Or did they?
The Russian Government has hotly denied that its diplomats were linked to Delisle, and claimed that they left Canada as part of a long-planned rotation of embassy staff.
As evidence they pointed out that Konstantin Kopalkov must have known of his departure well in advance – otherwise, how else would he have been able to hold his leaving party in Ottawa on December 8th last year.
Kopalkov also sent an email round to colleagues to tell them of his departure and to wish them well for their future. “Please be advised that I am leaving the country for good in the end of December, 2011,” he wrote, adding that he “would like to highlight that it was a real pleasure to work in Canada. I wish you all the best, well-being and prosperity!”
Delisle’s arrest and the subsequent expulsion of Russian diplomats has been headline news in Canada, prompting some great coverage of previous Russian spies in Canada – notably Gerda Munsinger, pictured below, who allegedly bedded a number of senior Conservative politicians in the 1950s.
However, in Russia, a country normally fascinated by its own spies, the story has hardly received any coverage at all.
Russia has dismissed the way that the affair has been handled, calling the news “sensational” and “unsubstantiated”, and the Canadian Government has also come in for criticism from its own media for its needless “Russophobia”.
Steven Harper, the Conservative Canadian Prime Minister, has come in for particular criticism for his Cold War mentality – according to Christopher Westdal, Canada’s former Ambassador to Russia, he “came with… baggage of deep suspicion of Russia” – and for placing more emphasis on impressing Canada’s large Eastern European immigrant population than on securing Canada’s wider national interests.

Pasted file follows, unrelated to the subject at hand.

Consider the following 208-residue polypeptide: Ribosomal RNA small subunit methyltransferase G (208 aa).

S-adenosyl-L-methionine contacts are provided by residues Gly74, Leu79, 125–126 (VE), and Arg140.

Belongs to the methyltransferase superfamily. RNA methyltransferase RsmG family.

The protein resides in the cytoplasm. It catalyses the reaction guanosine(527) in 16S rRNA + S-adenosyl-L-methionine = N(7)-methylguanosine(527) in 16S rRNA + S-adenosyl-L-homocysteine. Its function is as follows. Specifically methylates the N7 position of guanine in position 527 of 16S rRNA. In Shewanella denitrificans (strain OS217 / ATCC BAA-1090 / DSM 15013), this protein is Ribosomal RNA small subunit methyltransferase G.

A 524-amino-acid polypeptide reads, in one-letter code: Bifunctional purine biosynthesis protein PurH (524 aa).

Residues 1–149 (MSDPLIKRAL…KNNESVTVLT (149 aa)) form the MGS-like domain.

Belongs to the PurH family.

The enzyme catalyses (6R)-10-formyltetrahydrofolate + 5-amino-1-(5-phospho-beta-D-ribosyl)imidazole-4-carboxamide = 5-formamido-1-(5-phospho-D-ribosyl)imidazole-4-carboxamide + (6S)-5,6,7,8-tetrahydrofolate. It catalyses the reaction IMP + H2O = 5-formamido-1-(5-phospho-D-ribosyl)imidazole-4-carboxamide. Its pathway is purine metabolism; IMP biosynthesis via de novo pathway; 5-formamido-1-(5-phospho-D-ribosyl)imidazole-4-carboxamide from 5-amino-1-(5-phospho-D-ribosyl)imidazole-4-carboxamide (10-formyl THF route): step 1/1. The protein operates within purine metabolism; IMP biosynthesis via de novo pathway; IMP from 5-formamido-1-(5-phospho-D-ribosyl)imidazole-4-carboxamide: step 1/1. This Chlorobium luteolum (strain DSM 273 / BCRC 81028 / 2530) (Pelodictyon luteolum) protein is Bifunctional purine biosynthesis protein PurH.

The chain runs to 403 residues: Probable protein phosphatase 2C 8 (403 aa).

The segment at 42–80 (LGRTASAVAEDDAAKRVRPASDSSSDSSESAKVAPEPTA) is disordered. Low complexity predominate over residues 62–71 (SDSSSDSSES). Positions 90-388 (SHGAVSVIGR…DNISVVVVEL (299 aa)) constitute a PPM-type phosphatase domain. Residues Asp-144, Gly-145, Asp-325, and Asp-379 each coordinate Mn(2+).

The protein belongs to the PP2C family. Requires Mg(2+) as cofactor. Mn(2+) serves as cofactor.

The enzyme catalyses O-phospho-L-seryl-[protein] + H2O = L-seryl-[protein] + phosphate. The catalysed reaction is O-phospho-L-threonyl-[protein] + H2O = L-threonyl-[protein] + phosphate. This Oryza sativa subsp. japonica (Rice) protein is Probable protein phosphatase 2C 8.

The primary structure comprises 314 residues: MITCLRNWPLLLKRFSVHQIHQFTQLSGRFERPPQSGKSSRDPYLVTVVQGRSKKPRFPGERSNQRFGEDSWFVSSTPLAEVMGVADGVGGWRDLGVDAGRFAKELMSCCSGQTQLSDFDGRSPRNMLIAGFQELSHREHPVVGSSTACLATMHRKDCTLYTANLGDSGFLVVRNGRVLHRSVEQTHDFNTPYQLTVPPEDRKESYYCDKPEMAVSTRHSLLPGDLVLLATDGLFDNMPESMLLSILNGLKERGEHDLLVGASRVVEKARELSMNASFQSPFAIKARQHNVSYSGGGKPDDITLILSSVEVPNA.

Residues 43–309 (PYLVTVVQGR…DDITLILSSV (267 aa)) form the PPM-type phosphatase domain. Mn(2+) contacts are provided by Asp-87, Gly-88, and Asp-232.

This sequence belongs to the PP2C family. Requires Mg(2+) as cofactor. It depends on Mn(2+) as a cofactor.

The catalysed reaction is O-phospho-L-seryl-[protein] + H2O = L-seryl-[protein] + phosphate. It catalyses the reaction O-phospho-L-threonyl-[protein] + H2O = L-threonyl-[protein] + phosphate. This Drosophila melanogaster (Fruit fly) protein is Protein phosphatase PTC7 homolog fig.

Interestingly, there has been little public criticism yet of Canada’s internal security arrangements, and of how Delisle managed to evade detection for so long.
Jeffrey Delisle, “Loner and Geek”
As is traditional in cases like this, the Canadian media has already begun to trot out the ‘Delisle was a loner’ stories. Ian Wilson, one of his former classmates, provided the obliging quote this time:
“He was probably one of the biggest geeks in the school. He definitely wasn’t an outgoing party animal type guy. He was one of those guys who was always under the radar.”
Delisle, who worked as an intelligence officer in the Canadian Navy and had access to secret data from other NATO countries, will go on trial shortly, accused of selling classified information to Russia between 2007 and 2001.
He was reportedly identified by Canadian intelligence some time ago, and for the past few years has been un-knowingly used to provide Russia with false information – turning him into what is described as a ‘sour-milk spy’. Some analysts have cast doubt on this story, however, noting that it may be an attempt to persuade Russia that the information it bought from Delisle was unreliable.
I think there’s a tendency to Russophobia in Canada.
It’s a shame, really, but it has to do with Canada being the US’ ‘little brother.’
Anything we can do here to make ourselves look good to “big brother’ US
viz relations with the Russian state, we will do.
With the Russian people, different story.
Just as this article was released:
An acknowledgement of what has been at issue.
The matter of which Canadian based constituency with clout screams the loudest relates to the denial of Srdja Trifkovic’s attempt (among some others) to enter Canada, as the Russian government gets hypocritically bashed over Luke Harding – something not noted at the more high profile of venues covering former Communist bloc matters.
John Anderson is right that on a people to people basis, Russian-Canadian relations are much better.